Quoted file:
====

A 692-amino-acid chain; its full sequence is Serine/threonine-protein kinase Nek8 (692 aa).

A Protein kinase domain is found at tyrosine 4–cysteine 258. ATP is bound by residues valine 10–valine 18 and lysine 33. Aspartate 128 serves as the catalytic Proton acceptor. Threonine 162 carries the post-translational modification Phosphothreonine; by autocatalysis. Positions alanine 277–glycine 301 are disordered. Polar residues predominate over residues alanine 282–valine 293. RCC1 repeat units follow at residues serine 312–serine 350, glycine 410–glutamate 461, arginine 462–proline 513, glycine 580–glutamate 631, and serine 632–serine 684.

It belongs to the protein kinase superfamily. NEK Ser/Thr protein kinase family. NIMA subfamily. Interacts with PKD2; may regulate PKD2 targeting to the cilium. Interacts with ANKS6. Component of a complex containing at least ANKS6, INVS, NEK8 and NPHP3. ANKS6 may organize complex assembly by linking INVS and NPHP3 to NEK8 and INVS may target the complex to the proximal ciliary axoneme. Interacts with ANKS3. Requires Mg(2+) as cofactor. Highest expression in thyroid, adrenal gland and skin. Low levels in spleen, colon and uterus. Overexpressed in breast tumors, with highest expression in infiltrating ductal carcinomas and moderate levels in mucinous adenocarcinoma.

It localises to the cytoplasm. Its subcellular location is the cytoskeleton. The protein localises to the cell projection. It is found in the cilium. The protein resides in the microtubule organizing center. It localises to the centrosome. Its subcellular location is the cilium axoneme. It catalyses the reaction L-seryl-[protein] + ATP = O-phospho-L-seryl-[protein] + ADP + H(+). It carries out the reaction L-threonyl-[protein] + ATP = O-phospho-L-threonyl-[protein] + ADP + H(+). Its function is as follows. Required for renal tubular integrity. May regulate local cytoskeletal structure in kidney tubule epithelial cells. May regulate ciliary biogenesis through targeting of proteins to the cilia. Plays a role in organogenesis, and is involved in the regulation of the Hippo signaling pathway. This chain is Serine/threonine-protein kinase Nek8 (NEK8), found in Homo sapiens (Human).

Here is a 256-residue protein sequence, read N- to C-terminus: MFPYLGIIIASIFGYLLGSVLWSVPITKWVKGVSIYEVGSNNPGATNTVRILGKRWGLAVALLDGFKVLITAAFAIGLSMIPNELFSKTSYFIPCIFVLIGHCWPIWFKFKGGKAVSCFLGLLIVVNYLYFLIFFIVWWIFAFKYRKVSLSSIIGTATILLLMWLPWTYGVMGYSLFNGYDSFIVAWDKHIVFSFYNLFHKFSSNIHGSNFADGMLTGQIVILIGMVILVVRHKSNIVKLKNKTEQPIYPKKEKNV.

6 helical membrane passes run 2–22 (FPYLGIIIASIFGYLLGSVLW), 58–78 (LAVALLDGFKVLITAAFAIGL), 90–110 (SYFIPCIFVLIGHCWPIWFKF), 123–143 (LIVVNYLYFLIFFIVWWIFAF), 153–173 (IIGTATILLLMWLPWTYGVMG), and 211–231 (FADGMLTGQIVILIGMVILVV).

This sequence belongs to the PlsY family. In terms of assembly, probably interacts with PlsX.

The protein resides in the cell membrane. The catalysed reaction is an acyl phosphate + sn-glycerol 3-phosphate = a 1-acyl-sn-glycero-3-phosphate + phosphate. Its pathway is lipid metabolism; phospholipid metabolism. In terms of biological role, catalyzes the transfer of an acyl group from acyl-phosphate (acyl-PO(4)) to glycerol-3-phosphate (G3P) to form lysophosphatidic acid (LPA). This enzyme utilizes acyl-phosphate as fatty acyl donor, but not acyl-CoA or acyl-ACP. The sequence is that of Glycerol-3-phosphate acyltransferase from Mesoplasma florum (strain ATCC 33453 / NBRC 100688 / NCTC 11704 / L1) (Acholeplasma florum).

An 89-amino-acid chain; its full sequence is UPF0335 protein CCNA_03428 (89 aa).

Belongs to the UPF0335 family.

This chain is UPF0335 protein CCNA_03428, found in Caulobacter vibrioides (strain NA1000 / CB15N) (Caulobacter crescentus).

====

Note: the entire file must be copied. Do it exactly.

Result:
A 692-amino-acid chain; its full sequence is Serine/threonine-protein kinase Nek8 (692 aa).

A Protein kinase domain is found at tyrosine 4–cysteine 258. ATP is bound by residues valine 10–valine 18 and lysine 33. Aspartate 128 serves as the catalytic Proton acceptor. Threonine 162 carries the post-translational modification Phosphothreonine; by autocatalysis. Positions alanine 277–glycine 301 are disordered. Polar residues predominate over residues alanine 282–valine 293. RCC1 repeat units follow at residues serine 312–serine 350, glycine 410–glutamate 461, arginine 462–proline 513, glycine 580–glutamate 631, and serine 632–serine 684.

It belongs to the protein kinase superfamily. NEK Ser/Thr protein kinase family. NIMA subfamily. Interacts with PKD2; may regulate PKD2 targeting to the cilium. Interacts with ANKS6. Component of a complex containing at least ANKS6, INVS, NEK8 and NPHP3. ANKS6 may organize complex assembly by linking INVS and NPHP3 to NEK8 and INVS may target the complex to the proximal ciliary axoneme. Interacts with ANKS3. Requires Mg(2+) as cofactor. Highest expression in thyroid, adrenal gland and skin. Low levels in spleen, colon and uterus. Overexpressed in breast tumors, with highest expression in infiltrating ductal carcinomas and moderate levels in mucinous adenocarcinoma.

It localises to the cytoplasm. Its subcellular location is the cytoskeleton. The protein localises to the cell projection. It is found in the cilium. The protein resides in the microtubule organizing center. It localises to the centrosome. Its subcellular location is the cilium axoneme. It catalyses the reaction L-seryl-[protein] + ATP = O-phospho-L-seryl-[protein] + ADP + H(+). It carries out the reaction L-threonyl-[protein] + ATP = O-phospho-L-threonyl-[protein] + ADP + H(+). Its function is as follows. Required for renal tubular integrity. May regulate local cytoskeletal structure in kidney tubule epithelial cells. May regulate ciliary biogenesis through targeting of proteins to the cilia. Plays a role in organogenesis, and is involved in the regulation of the Hippo signaling pathway. This chain is Serine/threonine-protein kinase Nek8 (NEK8), found in Homo sapiens (Human).

Here is a 256-residue protein sequence, read N- to C-terminus: MFPYLGIIIASIFGYLLGSVLWSVPITKWVKGVSIYEVGSNNPGATNTVRILGKRWGLAVALLDGFKVLITAAFAIGLSMIPNELFSKTSYFIPCIFVLIGHCWPIWFKFKGGKAVSCFLGLLIVVNYLYFLIFFIVWWIFAFKYRKVSLSSIIGTATILLLMWLPWTYGVMGYSLFNGYDSFIVAWDKHIVFSFYNLFHKFSSNIHGSNFADGMLTGQIVILIGMVILVVRHKSNIVKLKNKTEQPIYPKKEKNV.

6 helical membrane passes run 2–22 (FPYLGIIIASIFGYLLGSVLW), 58–78 (LAVALLDGFKVLITAAFAIGL), 90–110 (SYFIPCIFVLIGHCWPIWFKF), 123–143 (LIVVNYLYFLIFFIVWWIFAF), 153–173 (IIGTATILLLMWLPWTYGVMG), and 211–231 (FADGMLTGQIVILIGMVILVV).

This sequence belongs to the PlsY family. In terms of assembly, probably interacts with PlsX.

The protein resides in the cell membrane. The catalysed reaction is an acyl phosphate + sn-glycerol 3-phosphate = a 1-acyl-sn-glycero-3-phosphate + phosphate. Its pathway is lipid metabolism; phospholipid metabolism. In terms of biological role, catalyzes the transfer of an acyl group from acyl-phosphate (acyl-PO(4)) to glycerol-3-phosphate (G3P) to form lysophosphatidic acid (LPA). This enzyme utilizes acyl-phosphate as fatty acyl donor, but not acyl-CoA or acyl-ACP. The sequence is that of Glycerol-3-phosphate acyltransferase from Mesoplasma florum (strain ATCC 33453 / NBRC 100688 / NCTC 11704 / L1) (Acholeplasma florum).

An 89-amino-acid chain; its full sequence is UPF0335 protein CCNA_03428 (89 aa).

Belongs to the UPF0335 family.

This chain is UPF0335 protein CCNA_03428, found in Caulobacter vibrioides (strain NA1000 / CB15N) (Caulobacter crescentus).